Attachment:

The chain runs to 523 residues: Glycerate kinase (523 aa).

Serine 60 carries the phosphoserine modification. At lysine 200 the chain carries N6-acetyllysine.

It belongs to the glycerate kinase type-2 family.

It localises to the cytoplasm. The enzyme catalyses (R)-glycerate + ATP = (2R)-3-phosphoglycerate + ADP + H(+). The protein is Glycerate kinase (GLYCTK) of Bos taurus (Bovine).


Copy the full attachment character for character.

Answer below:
The chain runs to 523 residues: Glycerate kinase (523 aa).

Serine 60 carries the phosphoserine modification. At lysine 200 the chain carries N6-acetyllysine.

It belongs to the glycerate kinase type-2 family.

It localises to the cytoplasm. The enzyme catalyses (R)-glycerate + ATP = (2R)-3-phosphoglycerate + ADP + H(+). The protein is Glycerate kinase (GLYCTK) of Bos taurus (Bovine).